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Declaration of war by the United States

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A declaration of war by the United States is the statement of purpose traditionally requested by the President of the United States and granted by Congress to engage military force against another nation. Since World War II, the decision-making power of Congress to declare war has been unofficially downgraded to issuing authorizations of force. (See below.)

The United States has formally declared war against foreign nations eleven separate times. Each time the declaration was requested by the president either in writing or in person before a joint session of Congress.

War Foreign nation Declaration date Senate vote House vote President Peace Treaty
War of 1812 United Kingdom June 18, 1812 19-13 79-49 Madison Treaty of Ghent
Mexican-American War Mexico May 11, 1846 40-2 174-14 Polk Treaty of Guadalupe Hidalgo
Spanish-American War Spain April 24, 1898 42-35 310-6 McKinley Treaty of Paris
World War I Germany April 4 & 6, 1917 82-6 373-50 Wilson Treaty of Berlin
World War I Austria-Hungary December 7, 1917 74-0 365-1 Wilson
World War II Japan December 8, 1941 82-0 388-1 F. Roosevelt San Francisco Peace Treaty
World War II Germany December 11, 1941 88-0 393-0 F. Roosevelt Treaty on the Final Settlement With Respect to Germany, Treaty of Vienna with Austria
World War II Italy December 11, 1941 90-0 399-0 F. Roosevelt Paris Peace Treaty
World War II Bulgaria June 5, 1942 73-0 357-0 F. Roosevelt Paris Peace Treaty
World War II Hungary June 5, 1942 73-0 360-0 F. Roosevelt Paris Peace Treaty
World War II Romania June 5, 1942 73-0 361-0 F. Roosevelt Paris Peace Treaty
Contents

Military engagements authorized by Congress

Many times, the United States has engaged in extended military engagements that, while not formally declared wars, were explicitly authorized by Congress, short of a formal declaration of war.

War or conflict Enemy or enemies Initial authorization Senate vote House vote Conclusion
Quasi-War France 1798
First Barbary War Barbary States 1801
Second Barbary War Barbary States 1815
Raid of slave traffic Africa 1820
Redress for attack on U.S. Navy vessel Paraguay 1859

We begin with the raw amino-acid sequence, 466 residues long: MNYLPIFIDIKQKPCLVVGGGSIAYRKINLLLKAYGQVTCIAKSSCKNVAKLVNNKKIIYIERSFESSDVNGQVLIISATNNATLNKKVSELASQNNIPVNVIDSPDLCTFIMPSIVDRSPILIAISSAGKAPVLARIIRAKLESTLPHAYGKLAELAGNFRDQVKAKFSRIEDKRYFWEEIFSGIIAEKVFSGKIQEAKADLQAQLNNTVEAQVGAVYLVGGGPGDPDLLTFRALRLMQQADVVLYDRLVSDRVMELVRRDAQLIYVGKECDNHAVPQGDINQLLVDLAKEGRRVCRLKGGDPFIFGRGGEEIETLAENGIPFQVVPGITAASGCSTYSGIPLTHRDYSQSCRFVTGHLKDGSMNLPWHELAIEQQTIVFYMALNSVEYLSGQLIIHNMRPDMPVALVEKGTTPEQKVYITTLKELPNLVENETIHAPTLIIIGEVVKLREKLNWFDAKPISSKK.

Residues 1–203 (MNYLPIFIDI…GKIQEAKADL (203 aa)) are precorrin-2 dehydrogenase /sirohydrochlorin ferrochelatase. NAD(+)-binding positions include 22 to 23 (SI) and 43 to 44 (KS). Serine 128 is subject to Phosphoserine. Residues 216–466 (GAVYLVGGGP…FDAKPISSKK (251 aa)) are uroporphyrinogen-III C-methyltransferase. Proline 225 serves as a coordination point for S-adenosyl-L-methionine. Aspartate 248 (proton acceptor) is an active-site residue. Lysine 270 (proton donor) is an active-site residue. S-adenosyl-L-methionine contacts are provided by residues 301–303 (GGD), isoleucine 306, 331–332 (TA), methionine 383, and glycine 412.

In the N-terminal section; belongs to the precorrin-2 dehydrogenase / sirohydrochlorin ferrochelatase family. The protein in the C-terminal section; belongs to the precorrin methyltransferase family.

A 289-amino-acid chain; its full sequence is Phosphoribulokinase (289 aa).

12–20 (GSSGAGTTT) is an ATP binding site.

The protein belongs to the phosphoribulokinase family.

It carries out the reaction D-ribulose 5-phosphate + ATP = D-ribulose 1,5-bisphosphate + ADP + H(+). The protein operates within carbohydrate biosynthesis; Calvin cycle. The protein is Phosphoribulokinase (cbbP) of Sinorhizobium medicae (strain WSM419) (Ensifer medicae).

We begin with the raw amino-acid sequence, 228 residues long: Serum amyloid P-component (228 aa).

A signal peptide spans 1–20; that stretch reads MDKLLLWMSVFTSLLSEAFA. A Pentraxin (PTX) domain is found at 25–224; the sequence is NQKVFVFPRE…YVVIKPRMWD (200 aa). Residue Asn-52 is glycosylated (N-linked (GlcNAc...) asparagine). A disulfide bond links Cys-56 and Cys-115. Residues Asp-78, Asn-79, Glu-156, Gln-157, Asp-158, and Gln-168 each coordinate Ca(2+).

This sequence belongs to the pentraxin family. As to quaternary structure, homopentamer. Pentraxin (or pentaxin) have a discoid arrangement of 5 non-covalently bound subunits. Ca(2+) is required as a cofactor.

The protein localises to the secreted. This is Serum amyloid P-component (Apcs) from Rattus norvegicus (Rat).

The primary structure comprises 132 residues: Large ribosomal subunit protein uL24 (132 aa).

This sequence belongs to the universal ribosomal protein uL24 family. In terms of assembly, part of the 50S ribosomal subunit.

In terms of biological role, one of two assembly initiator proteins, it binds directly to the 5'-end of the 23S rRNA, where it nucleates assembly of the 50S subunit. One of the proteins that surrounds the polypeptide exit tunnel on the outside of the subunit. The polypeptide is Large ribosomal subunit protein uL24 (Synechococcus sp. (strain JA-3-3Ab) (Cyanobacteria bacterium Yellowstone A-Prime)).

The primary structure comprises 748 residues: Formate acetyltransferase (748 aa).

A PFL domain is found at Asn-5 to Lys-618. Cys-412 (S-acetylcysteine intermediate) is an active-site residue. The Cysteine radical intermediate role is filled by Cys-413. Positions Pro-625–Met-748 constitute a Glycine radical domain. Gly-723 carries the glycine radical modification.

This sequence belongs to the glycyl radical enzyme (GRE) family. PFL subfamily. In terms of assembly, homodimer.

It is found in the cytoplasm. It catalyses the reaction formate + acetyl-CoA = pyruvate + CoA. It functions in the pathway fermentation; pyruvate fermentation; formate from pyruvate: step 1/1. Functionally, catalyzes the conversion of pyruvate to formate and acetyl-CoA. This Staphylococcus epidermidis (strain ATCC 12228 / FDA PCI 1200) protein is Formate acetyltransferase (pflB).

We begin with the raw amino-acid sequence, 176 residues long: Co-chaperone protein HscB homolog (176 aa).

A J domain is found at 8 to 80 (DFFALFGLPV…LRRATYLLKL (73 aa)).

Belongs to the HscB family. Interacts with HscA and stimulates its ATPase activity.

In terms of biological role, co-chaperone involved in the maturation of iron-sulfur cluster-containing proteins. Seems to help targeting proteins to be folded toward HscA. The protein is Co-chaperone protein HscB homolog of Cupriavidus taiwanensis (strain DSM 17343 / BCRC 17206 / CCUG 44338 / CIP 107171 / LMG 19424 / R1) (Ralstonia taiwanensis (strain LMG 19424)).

Intervention during the Russian Civil War Bolshevist Russia 1918
Protection of Lebanon Rebels 1958
Vietnam War National Liberation Front, later Democratic Republic of Vietnam Gulf of Tonkin Resolution, August 7, 1964 88-2 416-0 Peace agreement signed in Paris, January 1973
Restoration of Lebanese government 1982
Operation Just Cause Panama Defense Force December 20, 1989 Manuel Noriega deposed
Persian Gulf War Iraq January 12, 1991 52-47 250-183 The United Nations Security Council drew up terms for the cease-fire, April 3, 1991
War on Terrorism Taliban government of Afghanistan,
al-Qaida and other alleged terrorist groups
September 18, 2001 98-0 420-1 ongoing
2003 invasion of Iraq Iraq H.J. Res. 114,
October 16, 2002
77-23 296-133 ongoing

United Nations resolutions

The Korean War was not a war authorized by the U.S. Congress. President Harry S. Truman cited authority under United Nations resolutions.

The War Powers Resolution

In 1973, following the withdrawal of most American troops from the Vietnam War, debate raged in the United States between those who supported declarations of war, and those who opposed them. A compromise was reached with the War Powers Resolution. This act clearly defined how many soldiers could be deployed by the president of the United States and for how long. It also required formal reports by the president to Congress regarding the status of such deployments, and limited the total amount of time that American forces could be employed without a formal declaration of war.